HAMILTON, Ontario, Sept. 15 (UPI) -- Canadian scientists say they've discovered the smell of recent death that repels living relatives of insects is an ancient universal warning signal.
The researchers, led by McMaster University Professor David Rollo, said the death odor emanating from corpses of animals, insects and crustaceans is produced by a blend of specific fatty acids and functions to avoid the spreading of disease by repelling the living.
Rollo said he and his team made the discovery while studying extracted body juices from dead cockroaches.
"It was amazing to find the cockroaches avoided places treated with these extracts like the plague," he said. "Naturally, we wanted to identify what chemical was making them all go away."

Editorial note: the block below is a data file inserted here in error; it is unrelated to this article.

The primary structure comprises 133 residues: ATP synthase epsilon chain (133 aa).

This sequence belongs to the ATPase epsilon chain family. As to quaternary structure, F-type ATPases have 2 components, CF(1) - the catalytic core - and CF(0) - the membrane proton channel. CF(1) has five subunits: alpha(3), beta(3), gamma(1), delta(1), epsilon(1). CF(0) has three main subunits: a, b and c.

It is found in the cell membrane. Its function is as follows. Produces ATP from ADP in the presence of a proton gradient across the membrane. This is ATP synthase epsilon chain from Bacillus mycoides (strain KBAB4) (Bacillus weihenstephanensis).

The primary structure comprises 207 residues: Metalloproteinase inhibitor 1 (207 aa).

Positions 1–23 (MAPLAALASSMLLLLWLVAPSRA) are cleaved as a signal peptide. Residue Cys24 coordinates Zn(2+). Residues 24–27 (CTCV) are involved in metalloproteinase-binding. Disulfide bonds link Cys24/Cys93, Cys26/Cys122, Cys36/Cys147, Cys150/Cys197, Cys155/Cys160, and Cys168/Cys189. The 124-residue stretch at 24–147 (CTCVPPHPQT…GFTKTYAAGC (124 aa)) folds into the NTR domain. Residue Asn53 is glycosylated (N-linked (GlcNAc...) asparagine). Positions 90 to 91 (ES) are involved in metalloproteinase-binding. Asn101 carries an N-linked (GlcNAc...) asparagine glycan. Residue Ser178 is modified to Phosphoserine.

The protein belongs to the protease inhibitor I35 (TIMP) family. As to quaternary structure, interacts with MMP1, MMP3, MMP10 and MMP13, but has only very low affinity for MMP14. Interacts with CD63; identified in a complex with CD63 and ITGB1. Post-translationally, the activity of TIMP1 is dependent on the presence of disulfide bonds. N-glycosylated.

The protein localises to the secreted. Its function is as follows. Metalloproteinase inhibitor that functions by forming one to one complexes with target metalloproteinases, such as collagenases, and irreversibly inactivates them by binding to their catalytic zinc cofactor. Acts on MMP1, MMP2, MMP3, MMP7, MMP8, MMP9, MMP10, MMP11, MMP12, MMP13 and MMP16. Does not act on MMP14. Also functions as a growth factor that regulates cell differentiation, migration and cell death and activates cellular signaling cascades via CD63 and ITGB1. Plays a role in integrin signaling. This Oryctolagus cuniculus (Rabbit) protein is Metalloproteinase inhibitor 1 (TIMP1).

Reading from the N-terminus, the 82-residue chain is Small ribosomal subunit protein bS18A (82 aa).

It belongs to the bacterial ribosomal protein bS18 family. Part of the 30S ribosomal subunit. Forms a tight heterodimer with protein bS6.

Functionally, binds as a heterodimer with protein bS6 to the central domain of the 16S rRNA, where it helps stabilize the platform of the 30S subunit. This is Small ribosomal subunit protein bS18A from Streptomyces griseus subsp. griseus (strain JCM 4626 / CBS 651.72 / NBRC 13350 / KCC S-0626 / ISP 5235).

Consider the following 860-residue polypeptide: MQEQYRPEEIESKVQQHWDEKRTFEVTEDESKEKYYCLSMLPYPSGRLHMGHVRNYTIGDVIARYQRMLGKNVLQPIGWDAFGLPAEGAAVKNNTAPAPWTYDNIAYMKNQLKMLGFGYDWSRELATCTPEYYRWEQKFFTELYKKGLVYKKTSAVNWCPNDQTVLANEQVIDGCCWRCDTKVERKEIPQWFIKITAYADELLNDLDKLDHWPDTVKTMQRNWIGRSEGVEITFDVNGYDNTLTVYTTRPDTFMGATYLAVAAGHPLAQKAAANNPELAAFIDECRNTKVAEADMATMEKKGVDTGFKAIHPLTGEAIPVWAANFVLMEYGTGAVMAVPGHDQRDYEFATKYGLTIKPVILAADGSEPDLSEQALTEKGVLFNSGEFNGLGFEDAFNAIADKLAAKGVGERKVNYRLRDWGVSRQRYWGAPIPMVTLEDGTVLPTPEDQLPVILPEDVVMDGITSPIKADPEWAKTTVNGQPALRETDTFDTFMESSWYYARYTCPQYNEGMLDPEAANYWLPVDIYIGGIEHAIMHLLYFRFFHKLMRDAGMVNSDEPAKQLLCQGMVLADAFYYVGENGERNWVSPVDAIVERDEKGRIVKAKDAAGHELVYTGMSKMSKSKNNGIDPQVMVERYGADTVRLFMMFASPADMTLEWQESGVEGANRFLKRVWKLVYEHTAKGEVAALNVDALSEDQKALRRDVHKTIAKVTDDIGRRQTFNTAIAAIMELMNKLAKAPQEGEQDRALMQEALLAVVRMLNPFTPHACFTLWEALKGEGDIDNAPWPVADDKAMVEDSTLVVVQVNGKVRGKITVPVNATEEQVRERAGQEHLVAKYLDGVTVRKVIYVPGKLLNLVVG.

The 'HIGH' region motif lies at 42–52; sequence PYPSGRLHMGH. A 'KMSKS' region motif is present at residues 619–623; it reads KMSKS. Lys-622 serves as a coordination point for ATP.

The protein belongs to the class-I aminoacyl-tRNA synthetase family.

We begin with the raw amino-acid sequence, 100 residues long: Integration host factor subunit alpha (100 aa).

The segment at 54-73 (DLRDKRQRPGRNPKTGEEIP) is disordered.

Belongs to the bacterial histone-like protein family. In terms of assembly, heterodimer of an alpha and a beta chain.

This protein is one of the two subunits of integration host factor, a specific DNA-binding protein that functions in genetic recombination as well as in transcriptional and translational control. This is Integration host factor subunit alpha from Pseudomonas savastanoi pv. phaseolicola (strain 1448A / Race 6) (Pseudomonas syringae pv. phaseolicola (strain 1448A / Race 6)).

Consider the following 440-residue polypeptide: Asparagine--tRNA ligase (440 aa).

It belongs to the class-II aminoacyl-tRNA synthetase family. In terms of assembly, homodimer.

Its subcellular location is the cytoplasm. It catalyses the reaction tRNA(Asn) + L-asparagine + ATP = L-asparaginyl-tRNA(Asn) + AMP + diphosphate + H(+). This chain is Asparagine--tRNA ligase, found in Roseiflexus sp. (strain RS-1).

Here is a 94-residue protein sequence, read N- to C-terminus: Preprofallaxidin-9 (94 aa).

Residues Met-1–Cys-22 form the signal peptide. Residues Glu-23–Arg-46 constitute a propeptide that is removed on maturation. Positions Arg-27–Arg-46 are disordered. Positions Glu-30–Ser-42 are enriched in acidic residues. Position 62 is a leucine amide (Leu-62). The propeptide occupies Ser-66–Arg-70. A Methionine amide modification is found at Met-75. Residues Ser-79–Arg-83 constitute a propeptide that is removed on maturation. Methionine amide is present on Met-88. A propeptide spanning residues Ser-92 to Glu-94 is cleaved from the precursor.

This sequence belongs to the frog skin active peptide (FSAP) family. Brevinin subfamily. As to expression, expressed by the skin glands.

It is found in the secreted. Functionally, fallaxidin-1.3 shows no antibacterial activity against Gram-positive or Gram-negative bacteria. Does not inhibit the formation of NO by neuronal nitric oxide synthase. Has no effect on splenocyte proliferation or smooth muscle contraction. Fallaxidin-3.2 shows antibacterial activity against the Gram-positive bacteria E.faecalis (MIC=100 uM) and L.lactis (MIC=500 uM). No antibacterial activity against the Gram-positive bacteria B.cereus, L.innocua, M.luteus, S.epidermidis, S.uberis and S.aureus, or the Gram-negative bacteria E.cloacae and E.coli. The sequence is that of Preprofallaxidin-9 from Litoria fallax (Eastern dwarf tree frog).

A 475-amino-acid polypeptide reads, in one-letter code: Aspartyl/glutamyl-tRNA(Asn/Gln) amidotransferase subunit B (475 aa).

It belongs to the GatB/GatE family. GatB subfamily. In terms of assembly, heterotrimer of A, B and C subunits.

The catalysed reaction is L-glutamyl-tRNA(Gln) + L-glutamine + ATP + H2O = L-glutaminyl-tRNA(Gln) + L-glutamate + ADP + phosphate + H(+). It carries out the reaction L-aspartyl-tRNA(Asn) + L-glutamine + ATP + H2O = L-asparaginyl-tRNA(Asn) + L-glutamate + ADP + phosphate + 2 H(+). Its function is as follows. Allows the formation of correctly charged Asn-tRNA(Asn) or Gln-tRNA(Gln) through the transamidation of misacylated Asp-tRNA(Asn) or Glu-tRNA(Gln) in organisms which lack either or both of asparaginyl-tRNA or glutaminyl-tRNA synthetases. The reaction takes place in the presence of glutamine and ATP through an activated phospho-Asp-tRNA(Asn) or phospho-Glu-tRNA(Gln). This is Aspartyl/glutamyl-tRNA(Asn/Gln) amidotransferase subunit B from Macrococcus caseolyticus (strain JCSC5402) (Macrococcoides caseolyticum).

The team eventually identified the specific chemicals that signaled death. They subsequently discovered the same fatty acids not only signaled death in ants, caterpillars and cockroaches, they were equally effective in terrestrial woodlice and pill bugs that are actually not insects but crustaceans related to crayfish and lobsters.
"Recognizing and avoiding the dead could reduce the chances of catching the disease, or allow you to get away with just enough exposure to activate your immunity," Rollo said.
The findings appear in the journal Evolutionary Biology.